One of the things that makes Sean’s video tutorial such a great value is that after spending time learning the Luminosity Masks, he then dives into a whole new area of refined image adjustment techniques. These include the use of masks to affect adjustments in tone, contrast and brightness, saturation, color balance, clarity, sharpness, and using various blending modes. And if that wasn’t enough to start twisting your brain into a pretzel, Sean then takes the time to show how these techniques can be used to create customized masks for a complete range of processing control. Some of these custom mask adjustments can be used to affect tonal separation, the use of dodging or burning a mask, and creating localized adjustments with additional masking or luminosity painting.
So on the upside, Sean’s Complete Guide to Luminosity Masks Video Tutorial is a great value for the $60.00, or $72.00 when bundled with Tony Kuyper’s TK_Actions Panel. There’s a ton of great information, and it’s presented in a very easy to understand, easy to follow manner, with great structure, content, and solid production values. The only downside to the whole tutorial I could find was maybe one or two instances where some little tidbit of information was passed along where I thought to myself that it would have been nice if that had been mentioned earlier. But given the total amount of information, and that this was considered relative to if someone was listening who had less familiarity with layers, this is really a *very minor* point. But I think that again serves to reinforce the idea that it’s a good idea to at least just sit, watch, and listen through the first set of chapters (3-9) as a preview before actually switching yourself into absorb and learn-by-doing mode.
Hear it in Sean’s own words with his Introduction to Luminosity Masking video.
You can see more sample videos from Sean on his The Complete Guide to Luminosity Masks video tutorial page.
Finally, let me say a few words on the Luminosity Masking technique itself from my own background, and this can be filed under the “many ways to skin a cat”-egory. As with so many things relative to imaging and post-processing, there are a variety of ways to achieve certain goals using various workflow techniques. Luminosity Masks are one workflow technique designed to control or manipulate the dynamic range, contrast, and colors in an image. These Luminosity Mask techniques are ideal for people who are really seeking a higher level of control and quality output on their imaging. Obviously, when you commit to using tools which offer finer control, the trade off in quality is usually an investment in time. For my editorial travel images, I could never survive using such a time-consuming technique on a production level. That’s a K.I.S.S. area, where I may only want to spend 1-2 minutes post-processing an image. But for an image which you see as an investment, say for something that may hang on someone’s wall as a large print, or for display on a web-based portfolio or image sharing platform, these techniques can be worth the time and effort in learning and using. And as with any tool, experience and practice becomes key for learning and knowing when is the best time to reach for a particular tool to fix a particular issue. Sean’s video tutorial shows exactly the wide range of instances when working with these luminosity masks can be a great choice, producing exceptional results. Over the last couple months, I’ve practiced multiple processing of the same image using various workflow techniques I’ve used in the past, as well as using luminosity masks. Without fail, I can say that I felt in almost all cases the images produced using the luminosity masks had definite advantages and areas which looked much better than with some of my other workflow methods. But again, the difference (for me) was time invested; 7-10 minutes working with luminosity masking techniques, vs. 2-3 minutes working with other methods. It may not seem like a big time difference unless you’re multiplying that by hundreds or thousands of images, like a professional photographer might easily produce over a year. But for those top shots where it pays to have a “Better-skinned cat”, Luminosity Masking does offer that added fine control which results in a better finished image.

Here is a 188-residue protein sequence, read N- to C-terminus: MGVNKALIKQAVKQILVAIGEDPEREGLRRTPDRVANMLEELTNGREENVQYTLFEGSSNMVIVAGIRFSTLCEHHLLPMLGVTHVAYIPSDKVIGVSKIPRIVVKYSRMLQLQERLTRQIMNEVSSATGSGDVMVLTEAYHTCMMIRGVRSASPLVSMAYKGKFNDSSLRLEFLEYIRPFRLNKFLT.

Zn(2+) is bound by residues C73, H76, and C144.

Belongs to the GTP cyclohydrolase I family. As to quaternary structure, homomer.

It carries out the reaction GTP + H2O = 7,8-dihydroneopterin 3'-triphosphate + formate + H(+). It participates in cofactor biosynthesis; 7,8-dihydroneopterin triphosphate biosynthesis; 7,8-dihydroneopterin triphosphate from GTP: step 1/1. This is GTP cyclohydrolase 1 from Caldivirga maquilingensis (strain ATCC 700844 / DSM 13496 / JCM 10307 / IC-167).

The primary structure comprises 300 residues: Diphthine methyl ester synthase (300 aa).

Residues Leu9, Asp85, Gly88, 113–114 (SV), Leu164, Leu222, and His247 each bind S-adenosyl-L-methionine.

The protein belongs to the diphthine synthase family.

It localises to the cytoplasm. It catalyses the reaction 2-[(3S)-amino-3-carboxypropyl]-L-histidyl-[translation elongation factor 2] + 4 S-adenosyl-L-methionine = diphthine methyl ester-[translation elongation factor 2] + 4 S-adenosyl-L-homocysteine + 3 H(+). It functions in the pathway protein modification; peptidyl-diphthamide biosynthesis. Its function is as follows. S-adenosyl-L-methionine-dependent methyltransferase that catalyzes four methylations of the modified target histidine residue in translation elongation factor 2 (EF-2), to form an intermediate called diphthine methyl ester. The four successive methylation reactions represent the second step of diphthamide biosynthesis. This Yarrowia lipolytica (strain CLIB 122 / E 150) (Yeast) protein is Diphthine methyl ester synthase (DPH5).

Disclosure: There are no affiliate links to Sean’s video or any of his products, as I prefer my reviews to be as clean and transparent as possible. I don’t make a dime through any links in this blog post, or from any referrals. If you’re interested in purchasing his products, please do so directly from him using the links provided, and I’m happy to see him receive 100% of any patronage dollars you choose to send his way.
Image ID#: 110629_SMT-0153TK
Comment on this post:
Copyright info for using or linking to the pictures.